By Susanne Maynes
A recent article in my town’s local newspaper, titled “In the Wake of Dobbs,” cited the increase in people seeking abortions out of state. The writer laments how this forces women to travel for “care,” resulting in more expensive and/or delayed abortions.
The article further describes how abortion funds are “struggling to keep up” with the demand. In this writer’s view, our state’s abortion trafficking law, which criminalizes anyone who helps a minor obtain an abortion without parental consent, is evidently a terrible law.
One example the article offers of the impact of new restrictions is a residency program which stopped abortion training offered through a Planned Parenthood clinic. This is seen as cause for grave concern. Again and again, “limited medical care” and a growing shortage of “health providers” is put forth as a woeful, gloomy outcome of the Dobbs decision, which is framed as an injustice to the poor.
Needless to say, the slant of this article leaves no room for the incredible work pregnancy help centers have been doing for decades.
We did this work long before the laws changed. We’ve been helping disadvantaged, under-resourced people for decades. And we’ve done it without relying on funds from government programs.
We’ve witnessed countless clients find hope, break out of negative patterns—even generational ones—and gain a whole new perspective on life.
But those we serve don’t arrive at such outcomes by means of abortion.
Abortion doesn’t help in breaking destructive patterns or offering hope for the future or a transformed life. In fact, it can add another complex layer to the trauma a client has already suffered.
That’s why those in life-affirming ministry don’t call abortion “reproductive health care” or “medical care.” We don’t call abortion providers “health care providers” or “care providers.”
By definition, the goal of health care is to heal patients, not to kill them. Offering “health care” means attending to the patient’s well-being, safety, and healing. In the case of a pregnant woman, both human beings should receive care.
Of course, abortion proponents have long been masters of using euphemisms to deflect from what’s really being offered—a lucrative “procedure” in which the preborn patient dies and the mother is put in harm’s way. A woman in an unplanned pregnancy is promised a quick solution to her current dilemma but is not offered the support she needs for a brighter future.
Yet abortion proponents vehemently and even violently oppose the work of pregnancy centers, claiming our clinics are not safe or even fake. Coming from a group which allegedly provides “health care” to women, this is the height of irony.
The tactic is called gaslighting. Here’s the definition:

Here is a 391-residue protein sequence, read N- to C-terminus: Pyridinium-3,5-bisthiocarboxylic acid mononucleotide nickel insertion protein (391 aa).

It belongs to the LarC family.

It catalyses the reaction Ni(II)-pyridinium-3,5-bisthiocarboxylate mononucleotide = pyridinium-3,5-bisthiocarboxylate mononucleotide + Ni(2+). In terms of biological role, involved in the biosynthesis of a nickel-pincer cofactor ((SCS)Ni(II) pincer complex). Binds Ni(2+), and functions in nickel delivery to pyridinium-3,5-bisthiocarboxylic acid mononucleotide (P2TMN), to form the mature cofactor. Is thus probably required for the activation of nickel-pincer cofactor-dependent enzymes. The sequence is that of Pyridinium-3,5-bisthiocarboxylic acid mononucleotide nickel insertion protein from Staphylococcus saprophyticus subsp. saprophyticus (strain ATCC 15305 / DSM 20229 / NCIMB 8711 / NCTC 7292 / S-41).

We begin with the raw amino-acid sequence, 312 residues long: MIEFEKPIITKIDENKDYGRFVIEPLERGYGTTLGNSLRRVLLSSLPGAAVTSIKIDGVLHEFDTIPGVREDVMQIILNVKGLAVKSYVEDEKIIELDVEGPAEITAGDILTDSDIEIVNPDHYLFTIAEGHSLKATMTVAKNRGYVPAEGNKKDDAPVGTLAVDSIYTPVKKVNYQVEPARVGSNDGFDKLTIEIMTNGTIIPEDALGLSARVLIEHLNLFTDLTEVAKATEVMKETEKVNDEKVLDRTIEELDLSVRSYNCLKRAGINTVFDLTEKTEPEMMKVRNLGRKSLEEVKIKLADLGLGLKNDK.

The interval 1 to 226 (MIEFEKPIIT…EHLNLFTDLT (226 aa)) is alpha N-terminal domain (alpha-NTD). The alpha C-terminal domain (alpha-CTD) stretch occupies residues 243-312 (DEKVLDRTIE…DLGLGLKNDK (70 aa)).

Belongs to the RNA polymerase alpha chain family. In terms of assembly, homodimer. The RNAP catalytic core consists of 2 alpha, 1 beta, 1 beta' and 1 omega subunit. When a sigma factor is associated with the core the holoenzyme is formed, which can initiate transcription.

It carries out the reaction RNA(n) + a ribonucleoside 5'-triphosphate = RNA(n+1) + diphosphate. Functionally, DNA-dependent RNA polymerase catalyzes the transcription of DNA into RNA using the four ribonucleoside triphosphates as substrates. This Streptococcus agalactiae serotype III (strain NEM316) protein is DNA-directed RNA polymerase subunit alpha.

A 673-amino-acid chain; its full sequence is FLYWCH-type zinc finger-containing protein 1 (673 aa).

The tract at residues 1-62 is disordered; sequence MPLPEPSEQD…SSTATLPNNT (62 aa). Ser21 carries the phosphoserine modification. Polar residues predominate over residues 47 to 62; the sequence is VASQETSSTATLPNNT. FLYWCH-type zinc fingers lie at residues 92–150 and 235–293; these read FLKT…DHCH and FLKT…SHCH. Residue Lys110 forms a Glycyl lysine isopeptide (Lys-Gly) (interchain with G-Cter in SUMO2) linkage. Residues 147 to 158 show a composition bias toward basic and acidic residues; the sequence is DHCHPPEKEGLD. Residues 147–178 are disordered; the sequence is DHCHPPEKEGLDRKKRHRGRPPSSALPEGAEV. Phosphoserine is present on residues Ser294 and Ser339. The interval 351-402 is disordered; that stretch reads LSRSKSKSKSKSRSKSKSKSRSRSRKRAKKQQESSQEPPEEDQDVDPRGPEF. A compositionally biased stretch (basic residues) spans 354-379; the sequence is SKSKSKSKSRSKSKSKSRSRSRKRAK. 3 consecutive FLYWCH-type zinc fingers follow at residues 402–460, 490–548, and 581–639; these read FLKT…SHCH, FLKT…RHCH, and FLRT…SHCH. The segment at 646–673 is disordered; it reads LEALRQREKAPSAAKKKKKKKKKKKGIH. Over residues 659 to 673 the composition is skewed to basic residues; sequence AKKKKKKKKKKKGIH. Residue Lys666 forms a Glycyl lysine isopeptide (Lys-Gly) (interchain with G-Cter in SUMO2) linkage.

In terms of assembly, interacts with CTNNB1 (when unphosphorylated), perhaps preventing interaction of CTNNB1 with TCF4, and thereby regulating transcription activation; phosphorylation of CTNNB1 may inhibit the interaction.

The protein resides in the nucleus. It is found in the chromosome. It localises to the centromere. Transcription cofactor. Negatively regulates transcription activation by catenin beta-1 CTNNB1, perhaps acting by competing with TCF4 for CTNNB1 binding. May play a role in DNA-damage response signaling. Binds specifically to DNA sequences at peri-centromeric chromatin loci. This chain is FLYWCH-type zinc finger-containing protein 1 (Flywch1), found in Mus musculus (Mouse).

To psychologically manipulate (a person) usually over an extended period of time so that the victim questions the validity of their own thoughts, perception of reality, or memories and experiences confusion, loss of confidence and self-esteem, and doubts concerning their own emotional or mental stability.
This term explains the dynamics used by abusers to keep another person in their control. The abuser will twist circumstances to make themselves look like the victim and make the other person feel like they must be crazy.
In the case of abortion advocates and pregnancy centers, abortion proponents attempt to psychologically manipulate those in pregnancy help ministry by pretending to be the victim and making life-affirming folks look like the bad guy.
As a wordsmith, I’m bothered by semantic games. I’m even more disturbed by manipulation and lies. When I witness such dirty tactics, it’s tempting to allow my anger to morph into bitterness. Yet as much as I disagree with abortion advocates and dislike their tactics, the answer isn’t to become resentful of them.
I recognize the existence of a spiritual deceiver who is happy to yank human beings around like puppets if he has the opportunity.
He’ll pull the wool over their eyes and trick them into thinking they’re acting righteously. He’ll get them to believe evil is good, and good is evil. Once people are in that place, it takes a revelation for them to see clearly again.
Beyond conversations and debates with opponents, which have their place, my responsibility is to pray for them. Jesus instructs us to do so:
“But I tell you, love your enemies and pray for those who persecute you, so that you may be[ children of your Father in heaven.” -Matt. 5:44-45a.
Let’s pray for those trapped in a web of deceit, that they may find freedom. Let’s care about them in the same way we care about women facing unplanned pregnancies.
Let’s continue speaking and living out the truth, so that more people—even those who stand against us—come to freedom.
Of all our possible responses to the unfair tactics of abortion proponents, the prayer of compassion offers the greatest eternal impact.
Editor’s note. This appeared at Pregnancy Help News and reposted with permission.